THE MOST EXTENSIVE
ON THE INTERNET
Ingenious philosophers tell you, perhaps, that the great work of the steam-engine is to create leisure for mankind. Do not believe them; it only creates a vacuum for eager thought to rush in.
Is it any weakness, pray, to be wrought on by exquisite music? to feel its wondrous harmonies searching the subtlest windings of your soul, the delicate fibres of life where no memory can penetrate, and binding together your whole being, past and present, in one unspeakable vibration; melting you in one moment with all the tenderness, all the love, that has been scattered through the toilsome years, concentrating in one emotion of heroic courage or resignation all the hard-learned lessons of self-renouncing sympathy, blending your present joy with past sorrow, and your present sorrow with all your past joy?
It always seemed to me a sort of clever stupidity only to have one sort of talent almost like a carrier-pigeon.
It belongs to every large nature, when it is not under the immediate power of some strong unquestioning emotion, to suspect itself, and doubt the truth of its own impressions, conscious of possibilities beyond its own horizon.
It is a fact capable of amiable interpretation that ladies are not the worst disposed towards a new acquaintance of their own sex, because she has points of inferiority.
It is a wonderful subduer--this need of love, this hunger of the heart.
It is difficult for woman to try to be anything good when she is not believed in.
It is easy finding reasons why other folks should be patient.
It is easy to say how we love new friends, and what we think of them, but words can never trace out all the fibers that knit us to the old.
It is generally a feminine eye that first detects the moral deficiencies hidden under the "dear deceit" of beauty.
It is good to be unselfish and generous; but don't carry that too far. It will not do to give yourself to be melted down for the benefit of the tallow-trade; you must know where to find yourself.
It is hard to believe long together that anything is "worth while," unless there is some eye to kindle in common with our own, some brief word uttered now and then to imply that what is infinitely precious to us is precious alike to another mind.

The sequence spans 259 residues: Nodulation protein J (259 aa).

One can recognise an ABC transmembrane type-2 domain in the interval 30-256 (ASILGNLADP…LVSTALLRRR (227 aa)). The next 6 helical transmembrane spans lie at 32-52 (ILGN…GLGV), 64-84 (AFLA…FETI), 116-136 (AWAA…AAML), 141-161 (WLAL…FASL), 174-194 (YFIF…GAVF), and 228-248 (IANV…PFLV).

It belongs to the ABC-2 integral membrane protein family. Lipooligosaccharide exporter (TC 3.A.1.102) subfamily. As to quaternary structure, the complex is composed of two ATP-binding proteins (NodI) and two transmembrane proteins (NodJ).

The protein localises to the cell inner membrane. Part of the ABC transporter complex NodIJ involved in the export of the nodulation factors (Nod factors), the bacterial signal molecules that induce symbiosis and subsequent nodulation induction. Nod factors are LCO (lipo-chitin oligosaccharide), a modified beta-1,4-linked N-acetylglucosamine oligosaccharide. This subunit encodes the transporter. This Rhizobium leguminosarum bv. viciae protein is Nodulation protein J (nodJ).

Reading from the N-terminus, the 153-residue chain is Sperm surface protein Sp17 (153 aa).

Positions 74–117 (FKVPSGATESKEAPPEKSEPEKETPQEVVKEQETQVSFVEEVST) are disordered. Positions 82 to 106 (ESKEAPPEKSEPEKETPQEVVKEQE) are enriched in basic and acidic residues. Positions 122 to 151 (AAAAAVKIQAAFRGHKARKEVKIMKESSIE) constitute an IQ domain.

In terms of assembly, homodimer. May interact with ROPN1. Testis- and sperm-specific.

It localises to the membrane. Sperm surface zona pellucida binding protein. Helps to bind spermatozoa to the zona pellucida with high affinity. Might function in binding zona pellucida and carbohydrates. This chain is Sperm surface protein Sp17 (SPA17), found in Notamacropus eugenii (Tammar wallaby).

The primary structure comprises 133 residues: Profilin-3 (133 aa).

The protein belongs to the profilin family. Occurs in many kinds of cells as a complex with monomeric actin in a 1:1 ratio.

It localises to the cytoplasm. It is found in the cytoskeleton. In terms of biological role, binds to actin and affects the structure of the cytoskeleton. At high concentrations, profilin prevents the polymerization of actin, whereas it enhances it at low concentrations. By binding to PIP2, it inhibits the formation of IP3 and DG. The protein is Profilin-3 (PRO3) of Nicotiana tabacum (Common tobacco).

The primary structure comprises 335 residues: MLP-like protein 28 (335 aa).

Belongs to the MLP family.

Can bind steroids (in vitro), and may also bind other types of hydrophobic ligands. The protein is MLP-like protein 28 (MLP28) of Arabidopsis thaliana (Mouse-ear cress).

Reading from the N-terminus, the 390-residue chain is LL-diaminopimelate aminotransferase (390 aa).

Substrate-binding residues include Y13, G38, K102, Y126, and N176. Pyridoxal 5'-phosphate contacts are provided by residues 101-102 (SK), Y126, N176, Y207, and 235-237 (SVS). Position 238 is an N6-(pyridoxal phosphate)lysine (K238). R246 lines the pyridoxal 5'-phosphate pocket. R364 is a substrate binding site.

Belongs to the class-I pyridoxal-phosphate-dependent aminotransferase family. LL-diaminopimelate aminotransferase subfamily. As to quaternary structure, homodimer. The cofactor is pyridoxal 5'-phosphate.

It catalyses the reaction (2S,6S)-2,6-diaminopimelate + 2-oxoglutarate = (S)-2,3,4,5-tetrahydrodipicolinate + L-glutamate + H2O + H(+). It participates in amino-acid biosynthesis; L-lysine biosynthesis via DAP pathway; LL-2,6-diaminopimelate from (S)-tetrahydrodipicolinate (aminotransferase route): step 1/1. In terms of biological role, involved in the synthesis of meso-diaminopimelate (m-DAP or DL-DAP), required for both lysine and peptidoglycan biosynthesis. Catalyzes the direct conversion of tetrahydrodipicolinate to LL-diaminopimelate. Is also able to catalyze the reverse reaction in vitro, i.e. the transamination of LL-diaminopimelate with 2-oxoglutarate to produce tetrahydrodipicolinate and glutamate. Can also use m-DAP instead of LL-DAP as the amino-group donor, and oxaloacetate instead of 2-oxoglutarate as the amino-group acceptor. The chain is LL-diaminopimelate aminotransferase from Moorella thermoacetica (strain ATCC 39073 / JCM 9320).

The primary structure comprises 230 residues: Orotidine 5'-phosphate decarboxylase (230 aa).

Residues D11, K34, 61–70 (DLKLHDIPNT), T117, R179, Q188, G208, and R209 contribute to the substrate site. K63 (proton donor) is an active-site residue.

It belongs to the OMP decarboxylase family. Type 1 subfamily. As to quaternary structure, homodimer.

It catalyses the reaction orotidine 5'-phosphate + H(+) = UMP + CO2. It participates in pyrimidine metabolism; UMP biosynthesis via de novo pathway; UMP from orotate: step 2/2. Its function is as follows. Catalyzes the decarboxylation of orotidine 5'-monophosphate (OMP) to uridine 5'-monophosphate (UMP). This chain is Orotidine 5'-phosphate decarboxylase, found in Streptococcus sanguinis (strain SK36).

It is in those acts called trivialities that the seeds of joy are forever wasted, until men and women look around with haggard faces at the devastation their own waste has made, and say the earth bears no harvest of sweetness, calling their denial knowledge.
It is not true that love makes all things easy; it makes us choose what is difficult.
It never rains roses; when we want more roses, we must plant more trees.
It seems to me we can never give up longing and wishing while we are thoroughly alive. There are certain things we feel to be beautiful and good and we must hunger after them.
It was in the prime
Of the sweet spring-time,
In the linnet's throat
Trembled the love-note,
And the love-stirred air
Thrilled the blossoms there.
Little shadows danced,
Each a tiny elf,
Happy in large light
And the thinnest self.
Joy is the best of wine.
Leisure is gone,--gone where the spinning-wheels are gone, and the pack-horses, and the slow wagons, and the peddlers, who brought bargains to the door on sunny afternoons.
Life is like a game of whist. I don't enjoy the game much; but I like to play my cards well, and see what will be the end of it.
Life is very difficult. It seems right to me sometimes that we should follow our strongest feelings; but then such feelings continually come across the ties that all our former life has made for us,--the ties that have made others dependent on us,--and would cut them in two.
Lord! Thou art with Thy people still; they see Thee in the night-watches, and their hearts burn within them as Thou talkest with them by the way. And Thou art near to those that have not known Thee; open their eyes that they may see Thee--see Thee weeping over them, and saying, "Ye will not come unto me that ye might have life"--see Thee hanging on the cross and saying, "Father, forgive them, for they know not what they do"--see Thee as Thou wilt come again in Thy glory to judge them at the last. Amen.
Love has a way of cheating itself consciously, like a child who plays at solitary hide-and-seek; it is pleased with assurances that it all the while disbelieves.
Love is frightened at the intervals of insensibility and callousness that encroach by little and little on the domain of grief, and it makes efforts to recall the keenness of the first anguish.
Love supreme defies all sophistry.
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